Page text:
Turing Tests

As an individual, we’re never certain whether others have thoughts and inner workings like our own, simply because we can never look into someone else’s mind. The most we can do is to figure that if others have normal human interactions, they’re probably conscious like ourselves.

Alan Turing proposed that we test computers the same way; through interacting. If computers are capable of human interactions, would that mean they’re conscious? In his 1950 paper, Turing wanted to answer the big question, ‘Can machines think?’, and devised a test which is now known as the Turing Test.

To pass the Turing Test, a computer has to correspond with a panel of judges through text messages and convince them into thinking they’re chatting with a real person. If enough judges believe they do, the computer passes the test.

In the 1960’s, the program ELIZA tried to pass by acting like a psychologist, encouraging the correspondents to talk more and reflecting their own questions back at them. 1972’s software PARRY simulated a person with paranoid schizophrenia, steering the conversation towards its own preprogrammed obsessions. The chatbot ‘Eugene Goostman’ fooled judges by enacting a young Ukrainian boy writing in English, thus using the apparent language and cultural barrier to explain its awkward use of grammar.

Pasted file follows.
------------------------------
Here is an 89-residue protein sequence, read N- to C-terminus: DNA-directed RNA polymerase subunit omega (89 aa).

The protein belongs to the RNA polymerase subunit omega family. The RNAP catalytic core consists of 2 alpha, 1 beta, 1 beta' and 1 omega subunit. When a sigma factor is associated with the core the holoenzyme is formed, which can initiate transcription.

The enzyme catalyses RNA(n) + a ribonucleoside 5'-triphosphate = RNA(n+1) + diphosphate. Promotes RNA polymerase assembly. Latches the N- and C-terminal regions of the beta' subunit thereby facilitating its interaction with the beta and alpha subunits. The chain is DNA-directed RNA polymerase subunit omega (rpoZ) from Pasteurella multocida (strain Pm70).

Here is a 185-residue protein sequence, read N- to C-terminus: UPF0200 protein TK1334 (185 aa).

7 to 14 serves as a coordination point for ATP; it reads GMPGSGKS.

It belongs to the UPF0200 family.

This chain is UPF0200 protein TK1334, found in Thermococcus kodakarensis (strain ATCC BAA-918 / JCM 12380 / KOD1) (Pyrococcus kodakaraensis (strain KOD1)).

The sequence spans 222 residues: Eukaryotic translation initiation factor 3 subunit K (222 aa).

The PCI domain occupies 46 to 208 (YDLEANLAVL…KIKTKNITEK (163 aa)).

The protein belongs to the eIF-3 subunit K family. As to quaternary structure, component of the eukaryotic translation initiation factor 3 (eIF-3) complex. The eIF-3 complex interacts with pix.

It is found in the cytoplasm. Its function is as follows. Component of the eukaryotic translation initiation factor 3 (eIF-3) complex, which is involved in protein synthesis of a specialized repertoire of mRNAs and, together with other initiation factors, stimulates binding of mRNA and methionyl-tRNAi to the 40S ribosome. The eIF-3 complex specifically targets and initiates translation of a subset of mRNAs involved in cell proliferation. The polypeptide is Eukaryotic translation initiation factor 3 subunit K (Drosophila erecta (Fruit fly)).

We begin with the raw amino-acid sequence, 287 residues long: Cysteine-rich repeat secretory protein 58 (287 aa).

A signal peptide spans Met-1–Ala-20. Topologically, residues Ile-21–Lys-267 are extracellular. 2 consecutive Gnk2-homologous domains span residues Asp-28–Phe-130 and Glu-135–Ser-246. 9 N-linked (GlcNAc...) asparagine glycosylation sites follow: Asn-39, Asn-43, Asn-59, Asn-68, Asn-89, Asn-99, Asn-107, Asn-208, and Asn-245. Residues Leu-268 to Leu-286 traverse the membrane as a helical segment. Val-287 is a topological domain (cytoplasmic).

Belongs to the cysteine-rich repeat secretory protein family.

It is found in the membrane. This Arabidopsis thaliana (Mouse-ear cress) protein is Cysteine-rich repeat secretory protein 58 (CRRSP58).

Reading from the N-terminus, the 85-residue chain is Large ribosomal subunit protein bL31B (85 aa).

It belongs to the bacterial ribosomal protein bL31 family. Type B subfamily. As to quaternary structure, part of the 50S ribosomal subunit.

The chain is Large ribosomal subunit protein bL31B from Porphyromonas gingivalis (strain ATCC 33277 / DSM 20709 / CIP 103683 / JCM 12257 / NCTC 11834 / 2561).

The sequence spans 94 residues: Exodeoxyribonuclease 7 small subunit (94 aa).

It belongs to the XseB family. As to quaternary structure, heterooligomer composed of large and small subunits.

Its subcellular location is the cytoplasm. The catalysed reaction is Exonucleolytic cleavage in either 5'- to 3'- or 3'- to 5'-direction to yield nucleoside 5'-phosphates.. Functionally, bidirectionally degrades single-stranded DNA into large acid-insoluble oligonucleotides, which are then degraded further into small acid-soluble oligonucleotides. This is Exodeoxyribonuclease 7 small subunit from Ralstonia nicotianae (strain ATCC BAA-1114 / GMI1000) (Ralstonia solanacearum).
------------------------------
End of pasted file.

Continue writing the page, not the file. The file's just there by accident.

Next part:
These particular programs did well because the makers realised that easiest way to pass the test is to fool the judges into thinking the program is intelligent, rather than actually being intelligent. In other words; they realised that to pass the test, being intelligent is totally irrelevant.

Turing himself had his own Turing Test in his life, as a homosexual in 1950’s United Kingdom. In that time and place, homosexuality was considered a criminal offence, but reality it didn’t matter whether Turing was attracted to men. It only mattered that he didn’t show it, especially in public.

Whether it’s a good or a bad thing, our lives are riddled with such Turing Tests. Just think about how in many relationships, especially in business, it doesn’t matter whether people actually like each other, it only matters that they leave the impression they do. And we think chocolate tastes better when it’s sold in a golden Ferrero Rocher’s wrappings, and therefor it actually does (whether it actually does in a blind test is irrelevant). It’s not important for placebo medicine to really work, it only has to fool its judge in order to work.

And so what if virtual reality becomes so good that we can’t distinguish it from reality? Could we could stop flying around the world to experience a tropical beach? We could save a lot of money and CO2 that way. And when substitute meat passes the Turing Test of meat, we could stop intensive animal farming.

Turing’s actual name for the test is ‘the Imitation Game’, and it’s something we play every day. The Imitation Game’s point not to be real, but to pretend to be real. And if we can’t distinguish between those two, why does it matter?

Photo by Christian Were.
Photo by Christian Were.